Iran and the P5+1 have less than a week to iron out the details of a comprehensive nuclear deal and–all this talk about significant gaps and an extension of talks notwithstanding—from all I’ve read I’d say there’s a real shot at settling this decade-long drama. First, there was Iran’s Supreme Leader Ayatollah Ali Khameini revealing last week that “the US goal at the nuclear talks is to convince Iran to limit its uranium enrichment capacity to 10,000 Separative Work Units.” This would–more or less–cap Iran’s nuclear program at its current level. Iran deserves as much, having never been in breach of the NPT and suffering the yoke of sanctions for no good reason. It’s a fair offer and one the Iranians are prepared to accept. The New York Times reports Iran’s Foreign Minister Mohammad Javad Zarif as saying “that Iran could accept a deal that essentially freezes its capacity to produce nuclear fuel at current levels for several years.”
Sounds to me as if we can check uranium enrichment off the list of remaining gaps but some are convinced that Khameini has boxed in his negotiating team when he announced that Iran will eventually need an enrichment capacity of 190,000 SWU. I fail to see how this impacts diplomacy. Ali Akbar Salehi has clarified that boosting their nuclear program to an industrial level wouldn’t apply until after the final deal expires. Washington surely wouldn’t have any objections to this as a senior Obama administration official explained to Paul Richter “What choices they make after they get to normal–that is, after a long duration of an agreement, when they will be treated as any other nonnuclear weapons state under the [NPT]–will, of course, be their choice.” So what’s the issue here? Former State Department non-proliferation expert Mark Fitzpatrick has made a valid point when he noted it “would be terribly unsafe for Iran to use domestically-fabricated fuel in Bushehr.” Fortunately, George Perkovich has found a way around this.
In an article where he takes on “the stickiest sticking point in the nuclear negotiations” he acknowledges that it would be problematic for Iran to fuel Bushehr:
“Iran does not possess the intellectual property necessary to design and produce the fuel [Bushehr] requires. If Iran did introduce self-made fuel into the reactor, its Russian warranties would no longer apply. While it is understandable that a proud country such as Iran would want to operate independently, no other country at such an early stage of nuclear development has been self-sufficient in this area.”
But just because Bushehr has to be fueled by Russia until at least 2021 doesn’t mean that Iran must sit on its heels. As Perkovich suggests, Iran can be guaranteed a multi-year supply of fuel in advance (Russian and European suppliers have been flaky in the past) and in the meantime develop their program until they’ve mastered the technology to enrich at domestic power plants:
“With fuel stockpiled, Iranian technicians could focus on research and development to produce more efficient centrifuges to make fuel for future, indigenously built Iranian power plants… Shifting from an unnecessary, impractical, premature industrial-scale enrichment program to a research and development program whose scale and pace coincide with demonstrated civilian needs would help validate this commitment. Based on the experience of other countries with peaceful nuclear programs, Iran would need at least 15 years to design, site, build and operate a modern nuclear power plant that conforms to international safety, security and liability guidelines. The comprehensive deal being negotiated in Vienna would be fully implemented by then.”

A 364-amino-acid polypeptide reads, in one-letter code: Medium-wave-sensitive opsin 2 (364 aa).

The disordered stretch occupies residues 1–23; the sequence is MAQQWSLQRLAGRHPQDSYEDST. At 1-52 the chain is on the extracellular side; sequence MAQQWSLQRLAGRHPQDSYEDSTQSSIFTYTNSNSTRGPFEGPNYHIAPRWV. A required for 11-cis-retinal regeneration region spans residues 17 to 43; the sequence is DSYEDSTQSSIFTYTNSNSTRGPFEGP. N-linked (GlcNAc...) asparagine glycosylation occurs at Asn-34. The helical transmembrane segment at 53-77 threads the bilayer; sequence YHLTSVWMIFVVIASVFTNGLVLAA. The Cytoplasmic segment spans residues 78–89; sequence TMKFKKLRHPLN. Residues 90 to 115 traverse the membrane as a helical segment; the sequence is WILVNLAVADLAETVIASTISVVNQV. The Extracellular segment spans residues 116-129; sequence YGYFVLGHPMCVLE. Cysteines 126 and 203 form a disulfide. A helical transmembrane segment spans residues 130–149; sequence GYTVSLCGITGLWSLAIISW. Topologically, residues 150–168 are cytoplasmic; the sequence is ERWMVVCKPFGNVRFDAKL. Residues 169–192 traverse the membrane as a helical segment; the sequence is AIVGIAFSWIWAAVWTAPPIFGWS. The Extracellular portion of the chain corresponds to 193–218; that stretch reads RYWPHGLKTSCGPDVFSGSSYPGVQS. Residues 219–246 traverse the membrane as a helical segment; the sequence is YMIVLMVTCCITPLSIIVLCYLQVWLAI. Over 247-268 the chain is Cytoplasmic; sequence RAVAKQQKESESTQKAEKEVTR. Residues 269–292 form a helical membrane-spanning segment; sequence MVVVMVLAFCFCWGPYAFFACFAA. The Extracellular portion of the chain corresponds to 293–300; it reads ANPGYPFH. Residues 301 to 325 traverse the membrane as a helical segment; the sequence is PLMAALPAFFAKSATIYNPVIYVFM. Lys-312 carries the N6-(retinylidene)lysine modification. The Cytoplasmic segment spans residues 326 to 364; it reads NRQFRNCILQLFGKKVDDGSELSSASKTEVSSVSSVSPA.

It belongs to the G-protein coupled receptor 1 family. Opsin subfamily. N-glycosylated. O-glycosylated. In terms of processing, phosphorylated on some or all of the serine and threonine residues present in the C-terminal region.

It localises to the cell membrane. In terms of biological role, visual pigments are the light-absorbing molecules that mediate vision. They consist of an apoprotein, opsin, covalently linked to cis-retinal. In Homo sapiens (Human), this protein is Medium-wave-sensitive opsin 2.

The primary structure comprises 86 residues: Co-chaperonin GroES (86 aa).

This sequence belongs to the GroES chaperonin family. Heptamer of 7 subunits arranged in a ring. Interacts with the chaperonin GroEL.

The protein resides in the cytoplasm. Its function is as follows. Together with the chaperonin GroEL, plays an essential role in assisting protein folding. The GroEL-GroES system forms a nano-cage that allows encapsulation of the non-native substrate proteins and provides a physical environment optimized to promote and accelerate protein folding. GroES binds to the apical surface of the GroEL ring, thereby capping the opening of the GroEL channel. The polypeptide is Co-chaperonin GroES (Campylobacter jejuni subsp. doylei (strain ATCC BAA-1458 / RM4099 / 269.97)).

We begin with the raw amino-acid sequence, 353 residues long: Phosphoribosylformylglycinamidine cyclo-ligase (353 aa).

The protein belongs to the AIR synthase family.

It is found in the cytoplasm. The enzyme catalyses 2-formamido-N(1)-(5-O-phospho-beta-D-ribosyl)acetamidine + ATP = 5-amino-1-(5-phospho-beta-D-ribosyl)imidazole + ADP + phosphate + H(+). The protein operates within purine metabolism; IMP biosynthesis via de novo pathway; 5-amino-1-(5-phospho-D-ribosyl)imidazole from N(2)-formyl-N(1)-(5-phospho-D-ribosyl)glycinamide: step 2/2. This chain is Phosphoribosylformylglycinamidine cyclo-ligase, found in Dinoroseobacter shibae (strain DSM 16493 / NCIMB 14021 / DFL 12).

Alright, now we can check concerns about Iran expanding its nuclear program off the list. All that’s left is the duration of the final deal. Washington has said the time-frame has to be in the double digits with twenty years being a number commonly popping up in news reports. But former Iranian nuclear negotiator, Hossein Mousavian, insists “This is not realistic; nor does it play to the long-term interests of the P5+1,” because “a two-decade implementation period would endanger the entire arrangement, placing it at the mercy of political changes in Tehran and Washington.” Iran is looking for the accord to last three to seven years. Shorter would be better and I’m sure the Obama administration is sensitive about the possibility of its greatest foreign policy achievement coming undone and will heed Mousavian’s caveat. The length could also be affected by Iran building more trust with the international community by divulging the depth of its past nuclear weapons research.
So, there’s hardly a vast chasm to be bridged by the two sides and an extension definitely isn’t necessary. It could all be wrapped up by Sunday. And it should be put behind us because we can no longer afford to waste any more time and energy on a dispute that was created out of whole cloth by Washington. There are actual crises in the Middle East that cry out for resolution and as soon as we shake hands with Tehran we can begin dousing the sectarian blaze and stabilizing the region.